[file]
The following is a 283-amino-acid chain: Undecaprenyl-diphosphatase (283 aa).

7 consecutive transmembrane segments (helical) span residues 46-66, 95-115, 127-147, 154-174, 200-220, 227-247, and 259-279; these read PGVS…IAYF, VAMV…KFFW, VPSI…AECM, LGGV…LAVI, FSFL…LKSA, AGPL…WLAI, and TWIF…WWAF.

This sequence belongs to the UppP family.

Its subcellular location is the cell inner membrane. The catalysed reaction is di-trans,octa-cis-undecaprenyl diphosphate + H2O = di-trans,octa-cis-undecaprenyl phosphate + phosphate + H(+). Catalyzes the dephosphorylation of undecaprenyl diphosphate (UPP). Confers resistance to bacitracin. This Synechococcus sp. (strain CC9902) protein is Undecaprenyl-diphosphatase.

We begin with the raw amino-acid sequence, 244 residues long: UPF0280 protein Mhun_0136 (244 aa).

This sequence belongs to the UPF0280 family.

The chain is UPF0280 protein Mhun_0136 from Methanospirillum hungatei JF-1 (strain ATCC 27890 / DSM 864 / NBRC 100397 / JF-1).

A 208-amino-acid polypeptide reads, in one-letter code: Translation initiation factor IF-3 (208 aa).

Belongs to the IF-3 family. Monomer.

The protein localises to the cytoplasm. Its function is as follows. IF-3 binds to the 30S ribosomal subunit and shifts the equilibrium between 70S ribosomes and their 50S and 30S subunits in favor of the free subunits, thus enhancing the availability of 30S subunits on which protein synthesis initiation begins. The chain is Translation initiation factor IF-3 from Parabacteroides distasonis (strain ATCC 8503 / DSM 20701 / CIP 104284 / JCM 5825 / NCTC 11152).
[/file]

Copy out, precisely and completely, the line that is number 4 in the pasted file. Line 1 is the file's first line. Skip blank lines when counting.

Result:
Its subcellular location is the cell inner membrane. The catalysed reaction is di-trans,octa-cis-undecaprenyl diphosphate + H2O = di-trans,octa-cis-undecaprenyl phosphate + phosphate + H(+). Catalyzes the dephosphorylation of undecaprenyl diphosphate (UPP). Confers resistance to bacitracin. This Synechococcus sp. (strain CC9902) protein is Undecaprenyl-diphosphatase.